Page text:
Philip Kevin, British Museum conservator, joined us for the last three weeks, and proved invaluable in recovering remains of headrests and painted coffins from the cemetery, coaxing out hidden inscriptions in the town, and revealing the exquisite decoration on copper alloy cobras (perhaps statue fittings) found by Shadia in the 2012 season.

Last, but not least…

Mark and Jamie pondering ancient Nile histories, in a deep trench

Mark and Jamie pondering ancient Nile histories, in a deep trench

Jamie Woodward and Mark Macklin returned for a third season to investigate the river systems in and around Amara West. Easily outpacing all other team-members in terms of logistical demands, we nonetheless managed two deep trenches which provide fantastic slices through the history of the Nile river in this region. One trench ran across the edge of the ancient island and into the channel bed, north of the temple, the other in the ‘Neolithic Nile’ 2km into the desert. We have the C14 dates already, and await the OSL dates, but a very exciting story is emerging … watch this space.

Returning to the Museum

Unlike nineteenth and early twentieth century excavations conducted by many museums, excavations in Egypt and Sudan no longer lead to the acquisition of objects for collections in other countries. So why does the British Museum still undertake archaeological projects? New techniques – including those outlined above – mean we gain insights into the ancient past, and its people, that were not possible in previous excavations. None of the objects in the British Museum, or indeed any collection, can be fully interpreted without understanding the particular time, place, culture and indeed natural environment experienced and created by those who made the objects. Amara West provides an opportunity to better understand life in Nubia during the late second millennium BC, in a region where the climate was deteriorating. It was an area under the control of the mighty Ramesside state, ruled from the royal residence city of Per-Ramses, far away near the Mediterranean.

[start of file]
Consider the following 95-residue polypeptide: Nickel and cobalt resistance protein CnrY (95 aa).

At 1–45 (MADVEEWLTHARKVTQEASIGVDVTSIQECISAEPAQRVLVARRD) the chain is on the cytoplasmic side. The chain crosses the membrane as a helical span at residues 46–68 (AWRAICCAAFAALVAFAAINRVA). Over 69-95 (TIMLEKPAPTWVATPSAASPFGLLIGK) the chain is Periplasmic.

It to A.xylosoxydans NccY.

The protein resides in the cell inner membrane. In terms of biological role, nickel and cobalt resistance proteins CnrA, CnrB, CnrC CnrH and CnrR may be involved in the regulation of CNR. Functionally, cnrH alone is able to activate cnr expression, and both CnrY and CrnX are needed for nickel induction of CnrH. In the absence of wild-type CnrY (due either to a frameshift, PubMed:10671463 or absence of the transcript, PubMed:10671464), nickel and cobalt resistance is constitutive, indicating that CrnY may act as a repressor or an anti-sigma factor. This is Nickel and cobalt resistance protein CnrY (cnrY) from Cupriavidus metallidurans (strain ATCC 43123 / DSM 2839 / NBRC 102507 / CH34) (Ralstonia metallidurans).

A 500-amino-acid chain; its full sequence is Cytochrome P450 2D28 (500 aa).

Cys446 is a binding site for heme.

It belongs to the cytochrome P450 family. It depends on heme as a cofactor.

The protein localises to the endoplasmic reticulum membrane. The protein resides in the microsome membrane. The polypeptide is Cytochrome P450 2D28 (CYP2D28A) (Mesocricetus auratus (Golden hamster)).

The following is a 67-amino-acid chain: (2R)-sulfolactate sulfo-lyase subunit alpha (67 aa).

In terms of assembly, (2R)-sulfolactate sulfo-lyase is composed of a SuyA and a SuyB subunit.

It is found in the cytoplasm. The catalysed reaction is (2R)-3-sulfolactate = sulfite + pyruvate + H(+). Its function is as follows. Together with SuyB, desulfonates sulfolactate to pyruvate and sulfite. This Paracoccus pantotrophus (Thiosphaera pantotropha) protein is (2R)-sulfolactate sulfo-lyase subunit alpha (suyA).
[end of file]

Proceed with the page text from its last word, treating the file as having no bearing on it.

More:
An important pharaonic town in a long-occupied land, the inhabitants of Amara West lived in an age of international diplomacy, cosmopolitan taste and competing superpowers. We are building up a picture of how people lived, and treated their dead, at this town, but also the nature of the Egyptian entanglement with local, Nubian, cultures, and the responses to considerable ecological changes. A story very relevant to the present.

Leave a comment or tweet using #amarawest

Follow @NealSpencer_BM on Twitter for updates

Find out more about the Amara West research project
Follow the latest excavation season at Amara West

Filed under: Amara West, Archaeology, Egypt and Sudan, Research,

2 Responses - Comments are closed.

  1. V.H says:

    If we say 2kg or 4ish pounds of food per person per day for 200. We’re talking 144 tons in food. Allowing for fish and wildlife providing the protein and that coming from local sources, it is still a huge amount of provisions. Then you have the fuel for those ovens. And probably fodder for any animals. No matter how you slice it we talking about a huge investment to keep this place going. Why. There seems no discernible defense. And certainly, there seems no projection of force by it position. Looking at the current maps anyway. Nor does it seem a node, for trade from the interior. There are far shorter lines from the uplands and Lake Chad beyond.
    I just cannot fathom the why of the place.

    Like

Enter your email address to follow this blog and receive notifications of new posts by email.

Join 10,369 other followers

Categories

Follow @britishmuseum on Twitter

British Museum on Instagram

The next gallery in our #MuseumOfTheFuture series is Room 68, the Citi Money Gallery. The history of money can be traced back over 4,000 years. During this time, currency has taken many different forms, from coins to banknotes, shells to mobile phones.